By Pam Martens and Russ Martens: July 8, 2022 ~
In 2018, Bloomberg reporters Peter Waldman, Lizette Chapman, and Jordan Robertson published a stunning expose on how JPMorgan Chase was spying on its employees, including after hours, using as many as 120 engineers from the data mining company Palantir Technologies Inc. According to the Bloomberg report, “It all ended when the bank’s senior executives learned that they, too, were being watched, and what began as a promising marriage of masters of big data and global finance descended into a spying scandal.”
But the surveillance program did not end. The bank simply developed its own proprietary spying system instead. Business Insider reporter, Reed Alexander, has reignited the scandal with the news that the internal surveillance program at JPMorgan Chase is now called “Workforce Activity Data Utility” or WADU.
According to Business Insider, the surveillance is fostering paranoia inside the bank with employees using the term “Big Brother” and “1984,” a reference to the George Orwell book.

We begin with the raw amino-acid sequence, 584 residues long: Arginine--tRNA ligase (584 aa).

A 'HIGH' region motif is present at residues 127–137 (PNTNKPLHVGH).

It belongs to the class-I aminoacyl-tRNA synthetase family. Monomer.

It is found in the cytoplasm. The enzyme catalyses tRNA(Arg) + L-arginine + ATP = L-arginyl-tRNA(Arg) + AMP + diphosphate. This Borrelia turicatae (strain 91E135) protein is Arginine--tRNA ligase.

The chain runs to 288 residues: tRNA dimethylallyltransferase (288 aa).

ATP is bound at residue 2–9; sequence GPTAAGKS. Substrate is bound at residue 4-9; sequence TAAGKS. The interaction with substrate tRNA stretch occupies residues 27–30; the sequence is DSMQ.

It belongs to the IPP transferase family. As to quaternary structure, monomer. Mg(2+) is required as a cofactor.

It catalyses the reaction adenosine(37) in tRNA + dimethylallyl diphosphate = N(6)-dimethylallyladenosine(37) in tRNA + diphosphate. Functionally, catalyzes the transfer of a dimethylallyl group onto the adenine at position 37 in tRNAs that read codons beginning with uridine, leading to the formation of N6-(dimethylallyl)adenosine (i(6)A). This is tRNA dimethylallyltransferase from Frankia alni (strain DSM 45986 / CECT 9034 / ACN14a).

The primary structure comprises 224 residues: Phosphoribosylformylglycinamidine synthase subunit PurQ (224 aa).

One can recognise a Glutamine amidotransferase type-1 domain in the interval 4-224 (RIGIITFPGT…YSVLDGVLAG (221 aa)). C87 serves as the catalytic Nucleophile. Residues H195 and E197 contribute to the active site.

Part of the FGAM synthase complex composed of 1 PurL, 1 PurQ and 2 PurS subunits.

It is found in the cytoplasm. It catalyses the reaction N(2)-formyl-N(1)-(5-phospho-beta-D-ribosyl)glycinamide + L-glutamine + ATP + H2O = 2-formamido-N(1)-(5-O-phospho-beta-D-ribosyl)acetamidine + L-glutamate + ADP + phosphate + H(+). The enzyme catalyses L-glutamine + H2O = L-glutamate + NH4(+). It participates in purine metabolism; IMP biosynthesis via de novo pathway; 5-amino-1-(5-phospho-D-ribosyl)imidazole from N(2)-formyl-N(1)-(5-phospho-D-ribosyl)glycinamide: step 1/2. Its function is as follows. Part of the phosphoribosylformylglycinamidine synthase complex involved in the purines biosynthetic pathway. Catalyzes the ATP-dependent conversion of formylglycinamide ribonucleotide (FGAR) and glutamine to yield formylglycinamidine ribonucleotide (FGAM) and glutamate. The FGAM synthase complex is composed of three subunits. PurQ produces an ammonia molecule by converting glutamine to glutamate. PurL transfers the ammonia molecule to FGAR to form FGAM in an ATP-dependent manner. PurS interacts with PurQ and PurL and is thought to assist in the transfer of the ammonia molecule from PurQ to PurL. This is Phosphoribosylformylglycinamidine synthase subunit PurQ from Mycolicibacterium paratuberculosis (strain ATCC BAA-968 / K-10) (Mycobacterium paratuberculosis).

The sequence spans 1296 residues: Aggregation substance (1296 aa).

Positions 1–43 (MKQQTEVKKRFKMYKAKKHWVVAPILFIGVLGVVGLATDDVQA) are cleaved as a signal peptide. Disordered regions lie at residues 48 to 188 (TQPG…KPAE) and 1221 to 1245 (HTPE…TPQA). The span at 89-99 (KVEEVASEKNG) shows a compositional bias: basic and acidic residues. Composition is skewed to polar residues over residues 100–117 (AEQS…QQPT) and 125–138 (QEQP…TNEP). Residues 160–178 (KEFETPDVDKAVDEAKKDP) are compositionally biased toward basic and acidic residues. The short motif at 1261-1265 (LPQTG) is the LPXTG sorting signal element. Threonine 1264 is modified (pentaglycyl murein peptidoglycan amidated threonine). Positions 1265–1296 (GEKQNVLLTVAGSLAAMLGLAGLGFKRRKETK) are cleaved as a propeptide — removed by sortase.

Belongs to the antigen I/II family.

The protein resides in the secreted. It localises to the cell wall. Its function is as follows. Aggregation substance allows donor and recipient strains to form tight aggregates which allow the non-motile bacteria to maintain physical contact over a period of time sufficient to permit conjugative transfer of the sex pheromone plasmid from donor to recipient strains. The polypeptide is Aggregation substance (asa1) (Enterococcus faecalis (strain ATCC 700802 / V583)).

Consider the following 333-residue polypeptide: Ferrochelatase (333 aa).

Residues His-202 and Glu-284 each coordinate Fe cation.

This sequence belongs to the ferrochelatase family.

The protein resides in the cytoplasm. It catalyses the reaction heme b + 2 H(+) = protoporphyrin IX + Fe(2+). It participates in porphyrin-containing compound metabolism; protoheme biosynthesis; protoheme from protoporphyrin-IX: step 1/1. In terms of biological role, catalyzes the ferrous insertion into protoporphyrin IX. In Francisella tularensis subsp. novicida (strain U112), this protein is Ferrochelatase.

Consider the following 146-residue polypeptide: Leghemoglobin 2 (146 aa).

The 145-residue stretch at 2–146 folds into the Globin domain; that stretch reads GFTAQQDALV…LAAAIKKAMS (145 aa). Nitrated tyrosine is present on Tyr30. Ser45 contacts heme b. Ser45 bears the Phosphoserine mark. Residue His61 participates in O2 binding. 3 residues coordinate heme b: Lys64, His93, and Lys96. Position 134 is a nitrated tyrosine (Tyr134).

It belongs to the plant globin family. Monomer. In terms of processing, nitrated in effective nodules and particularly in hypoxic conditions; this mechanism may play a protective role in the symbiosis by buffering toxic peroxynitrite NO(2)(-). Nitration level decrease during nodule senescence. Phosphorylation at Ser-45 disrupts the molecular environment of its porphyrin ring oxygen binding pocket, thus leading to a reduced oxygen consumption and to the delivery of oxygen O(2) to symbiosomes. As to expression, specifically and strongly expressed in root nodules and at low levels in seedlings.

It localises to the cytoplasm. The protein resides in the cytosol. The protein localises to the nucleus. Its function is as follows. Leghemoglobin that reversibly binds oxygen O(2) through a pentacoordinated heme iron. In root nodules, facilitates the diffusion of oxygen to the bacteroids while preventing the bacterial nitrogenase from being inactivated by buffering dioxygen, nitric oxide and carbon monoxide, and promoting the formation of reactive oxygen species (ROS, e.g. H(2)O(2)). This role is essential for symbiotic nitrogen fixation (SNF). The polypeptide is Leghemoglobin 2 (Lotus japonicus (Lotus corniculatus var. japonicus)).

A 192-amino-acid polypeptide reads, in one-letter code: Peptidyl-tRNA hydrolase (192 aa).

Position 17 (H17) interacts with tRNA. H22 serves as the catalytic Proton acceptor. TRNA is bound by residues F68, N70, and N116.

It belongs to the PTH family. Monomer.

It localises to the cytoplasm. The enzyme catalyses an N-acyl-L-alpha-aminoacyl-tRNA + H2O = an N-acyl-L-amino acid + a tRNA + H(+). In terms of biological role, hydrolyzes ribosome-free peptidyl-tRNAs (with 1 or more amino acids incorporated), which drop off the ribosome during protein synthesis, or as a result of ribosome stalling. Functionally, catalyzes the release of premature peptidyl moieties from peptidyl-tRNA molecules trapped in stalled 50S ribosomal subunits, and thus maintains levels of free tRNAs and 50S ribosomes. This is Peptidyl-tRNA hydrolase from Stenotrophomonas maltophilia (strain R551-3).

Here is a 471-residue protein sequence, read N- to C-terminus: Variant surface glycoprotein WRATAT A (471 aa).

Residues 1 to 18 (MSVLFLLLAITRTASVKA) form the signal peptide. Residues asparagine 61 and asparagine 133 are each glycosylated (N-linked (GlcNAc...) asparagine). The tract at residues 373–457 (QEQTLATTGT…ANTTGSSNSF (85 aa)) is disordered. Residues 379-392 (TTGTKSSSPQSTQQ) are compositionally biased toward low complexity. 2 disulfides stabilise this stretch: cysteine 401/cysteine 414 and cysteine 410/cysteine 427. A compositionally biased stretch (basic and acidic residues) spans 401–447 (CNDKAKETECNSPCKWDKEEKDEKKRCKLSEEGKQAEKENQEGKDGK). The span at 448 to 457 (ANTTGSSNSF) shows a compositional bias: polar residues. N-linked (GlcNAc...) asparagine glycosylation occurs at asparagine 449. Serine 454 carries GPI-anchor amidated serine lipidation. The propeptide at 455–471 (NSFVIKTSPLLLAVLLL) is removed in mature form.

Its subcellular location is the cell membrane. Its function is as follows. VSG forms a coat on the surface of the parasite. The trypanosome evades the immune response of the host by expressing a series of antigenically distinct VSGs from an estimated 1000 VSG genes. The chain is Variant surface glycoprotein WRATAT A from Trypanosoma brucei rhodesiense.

Wall Street On Parade can now break the news that the surveillance system is even worse than employees imagine. How do we know? We looked up the patent for the system at the U.S. Patent and Trademark Office.
Based on the patent information we located, it suggests that this employee surveillance system has been in place inside JPMorgan Chase for more than eight years. The patent was filed on March 13, 2014 and was granted patent number 10,719,799 on July 21, 2020.